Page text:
“A new year dawns…” wrote John Haley, a private in the 17th Maine, on January 1, 1865:
Hope and fear mingle—hope the war will soon end; fear that however soon it ends, I might not live to see it. These fears are reduced to an absolute certainty as I consider that the confounded Rebels are as defiant as ever. Though I know that much of this is bluster, I also know that the battles still to be fought will be like worrying a wounded tiger in his death struggles, determined to injure many of us before the finale.
The blows dealt by Sherman, Sheridan, Thomas, and Farragut are staggering, but Jeff Davis and his minions still seem to be defiant, though there is an undercurrent of ‘peace by negotiation’ now manifest. We expect peace shortly after the opening of the spring campaign.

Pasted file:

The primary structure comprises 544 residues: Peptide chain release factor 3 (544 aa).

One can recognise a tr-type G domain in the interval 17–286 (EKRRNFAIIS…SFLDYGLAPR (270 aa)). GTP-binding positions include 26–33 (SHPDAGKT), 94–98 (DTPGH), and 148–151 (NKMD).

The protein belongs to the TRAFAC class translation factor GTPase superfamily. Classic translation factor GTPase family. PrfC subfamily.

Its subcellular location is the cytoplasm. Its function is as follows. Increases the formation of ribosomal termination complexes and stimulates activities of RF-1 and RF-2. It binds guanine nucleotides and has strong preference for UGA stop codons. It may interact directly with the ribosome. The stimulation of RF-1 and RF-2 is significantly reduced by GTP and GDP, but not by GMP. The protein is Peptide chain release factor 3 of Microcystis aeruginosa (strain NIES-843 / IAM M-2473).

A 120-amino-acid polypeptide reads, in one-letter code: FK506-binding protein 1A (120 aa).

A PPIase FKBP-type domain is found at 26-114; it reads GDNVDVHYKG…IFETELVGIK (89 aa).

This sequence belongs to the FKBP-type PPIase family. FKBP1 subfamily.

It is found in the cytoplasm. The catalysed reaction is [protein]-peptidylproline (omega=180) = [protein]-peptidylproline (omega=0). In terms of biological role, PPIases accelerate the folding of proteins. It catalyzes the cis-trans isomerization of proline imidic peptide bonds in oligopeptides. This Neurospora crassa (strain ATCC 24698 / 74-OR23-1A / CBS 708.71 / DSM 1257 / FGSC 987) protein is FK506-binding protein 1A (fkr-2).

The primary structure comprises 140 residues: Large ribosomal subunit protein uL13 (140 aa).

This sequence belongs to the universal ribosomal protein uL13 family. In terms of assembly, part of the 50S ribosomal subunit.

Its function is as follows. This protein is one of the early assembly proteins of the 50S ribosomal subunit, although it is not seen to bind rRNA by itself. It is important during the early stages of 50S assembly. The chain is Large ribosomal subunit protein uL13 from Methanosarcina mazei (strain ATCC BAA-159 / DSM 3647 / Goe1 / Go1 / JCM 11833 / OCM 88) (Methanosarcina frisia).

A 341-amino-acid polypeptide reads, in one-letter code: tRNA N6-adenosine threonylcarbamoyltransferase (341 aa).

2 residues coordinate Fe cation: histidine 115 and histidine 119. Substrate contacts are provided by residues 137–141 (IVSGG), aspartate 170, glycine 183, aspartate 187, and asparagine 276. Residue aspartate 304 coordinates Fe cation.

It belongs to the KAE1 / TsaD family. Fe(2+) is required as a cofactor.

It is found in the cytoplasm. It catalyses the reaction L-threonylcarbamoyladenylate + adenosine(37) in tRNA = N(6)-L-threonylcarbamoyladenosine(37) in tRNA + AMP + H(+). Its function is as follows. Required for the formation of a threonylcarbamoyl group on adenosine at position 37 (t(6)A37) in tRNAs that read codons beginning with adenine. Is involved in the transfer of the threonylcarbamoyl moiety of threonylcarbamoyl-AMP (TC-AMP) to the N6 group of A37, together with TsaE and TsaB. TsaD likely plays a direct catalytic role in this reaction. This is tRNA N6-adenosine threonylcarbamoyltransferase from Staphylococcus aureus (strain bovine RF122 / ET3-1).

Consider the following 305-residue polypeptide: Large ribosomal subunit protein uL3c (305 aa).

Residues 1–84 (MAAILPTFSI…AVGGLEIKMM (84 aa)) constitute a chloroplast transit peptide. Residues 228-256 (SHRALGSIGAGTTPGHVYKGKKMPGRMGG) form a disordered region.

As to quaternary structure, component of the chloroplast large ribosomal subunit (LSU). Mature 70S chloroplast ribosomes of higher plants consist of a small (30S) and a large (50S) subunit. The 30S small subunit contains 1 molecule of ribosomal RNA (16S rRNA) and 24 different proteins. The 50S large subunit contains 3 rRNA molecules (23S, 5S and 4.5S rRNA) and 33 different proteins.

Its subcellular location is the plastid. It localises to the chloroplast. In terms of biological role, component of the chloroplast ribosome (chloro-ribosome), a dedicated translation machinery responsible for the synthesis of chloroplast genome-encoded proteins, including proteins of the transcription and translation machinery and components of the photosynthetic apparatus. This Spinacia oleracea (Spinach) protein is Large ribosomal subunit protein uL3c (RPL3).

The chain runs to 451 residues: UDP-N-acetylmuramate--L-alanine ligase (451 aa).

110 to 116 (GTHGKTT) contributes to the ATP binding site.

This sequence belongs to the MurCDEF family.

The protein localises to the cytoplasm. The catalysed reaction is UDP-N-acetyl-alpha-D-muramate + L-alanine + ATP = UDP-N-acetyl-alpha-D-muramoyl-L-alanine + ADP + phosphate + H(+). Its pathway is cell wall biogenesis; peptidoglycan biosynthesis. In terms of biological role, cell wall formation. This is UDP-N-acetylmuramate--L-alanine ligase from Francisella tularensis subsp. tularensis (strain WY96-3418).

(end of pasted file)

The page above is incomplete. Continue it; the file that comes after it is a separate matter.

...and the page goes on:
This was quite a change from Haley’s January 1 diary entry from 1863, when the Army of the Potomac was still nursing its wounds following its demoralizing drubbing at Fredericksburg:
The first day of the new year has been spent clearing up and readying for a review announced for the next day. Such reviews generally indicate forward movements in the near future. General Burnside, smarting under a severe castigation and the criticism of his enemies, naturally has a strong desire to retrieve his late disaster. So, such a forward movement might occur at any moment.
Haley’s memoir is colorfully written—one of my favorites. I highly recommend it: The Rebel Yell & The Yankee Hurrah: The Civil War Journal of a Maine Volunteer, edited by Ruth L. Silliker (Down East Books, 1985).